2018 Outlook: Over the past decade, 76 running backs have carried the ball at least 550 times. None has a better yards-after-contact mark than Blount's 2.27. The big man finished second in that category last season (2.61 YAC) and has finished in the top four four times in his career. Blount has also ranked top-10 in carries inside the opponent's 5-yard line in each of the past three seasons. Although he offers the bare minimum as a receiver (he has never caught more than 15 passes in eight seasons), Blount is an effective and underrated rusher. Expect him to handle some early-down and goal-line work in Detroit, though Theo Riddick and rookie Kerryon Johnson will also be busy. Blount has a shot at flex value in non-PPR leagues.
2018 Outlook: The Colts drafted Hines in the fourth round of the draft. Hines is an explosive, elusive and fast back, who figures to do most of his damage as a pass-catcher and returner. At 5-foot-8, 198 pounds, he simply lacks the frame to support a three-down gig and goal-line work in the pros. Hines did a nice job after contact at NC State last season (2.4 YAC), but he ran for a loss too often (20 percent) and his receiving efficiency was weak (5.9 YPR). The Colts' backfield is wide open, but Hines is a poor bet for anything more than situational work behind Marlon Mack and likely Jordan Wilkins.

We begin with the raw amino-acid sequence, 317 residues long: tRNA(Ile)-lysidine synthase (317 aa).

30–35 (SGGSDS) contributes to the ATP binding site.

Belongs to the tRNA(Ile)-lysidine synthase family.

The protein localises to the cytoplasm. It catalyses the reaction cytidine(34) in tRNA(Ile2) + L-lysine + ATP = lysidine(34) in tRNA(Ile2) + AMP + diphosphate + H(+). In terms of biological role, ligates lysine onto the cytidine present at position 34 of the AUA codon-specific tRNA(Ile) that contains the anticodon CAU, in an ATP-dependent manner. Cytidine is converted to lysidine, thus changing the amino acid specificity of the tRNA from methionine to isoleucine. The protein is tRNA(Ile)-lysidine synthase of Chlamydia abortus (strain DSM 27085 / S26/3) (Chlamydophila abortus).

2018 Outlook: The Jets drafted McGuire in the sixth round of the 2017 draft and the Louisiana-Lafayette product was surprisingly and quickly able to make some noise in a backfield that also included Matt Forte and Bilal Powell. McGuire racked up 105 touches, averaging 3.58 YPC (1.84 YAC) on 88 carries and 10.4 YPR on 17 catches. The 24-year-old's future is likely that of a reserve, but he figures to remain part of a 2018 committee that also includes Powell and Isaiah Crowell. McGuire will need an injury or two ahead of him on the depth chart in order to find his way to fantasy relevance.
2018 Outlook: Barber has racked up 163 carries and 21 receptions since he was signed by Tampa Bay as an undrafted free agent in 2016. Barber's efficiency hasn't been spectacular (3.96 YPC, 1.75 YAC), but he managed a trio of top-20 fantasy weeks in place of Doug Martin late in the 2017 season. Barber has a shot to open 2018 as the Buccaneers' No. 2 back, but second-round pick Ronald Jones II figures to immediately step in as the team's featured back ,and Charles Sims is also in the mix. Barber is no more than a handcuff.
2018 Outlook: Gore has been one of the best backs in football over the past decade or so, racking up 14,026 yards and 77 touchdowns on 3,226 carries in 13 seasons with the 49ers and Colts. Now 35 years old, Gore heads back home to Miami, where he'll compete with 24-year-old Kenyan Drake for touches. Although Gore has ranked in the top 12 at the position in each of the past seven seasons, his rushing efficiency has dropped off dramatically in recent years (3.77 YPC since 2015). At this stage of his career, Gore is more likely to be a thorn in the side of those invested in Drake than he is to be a fantasy-relevant producer.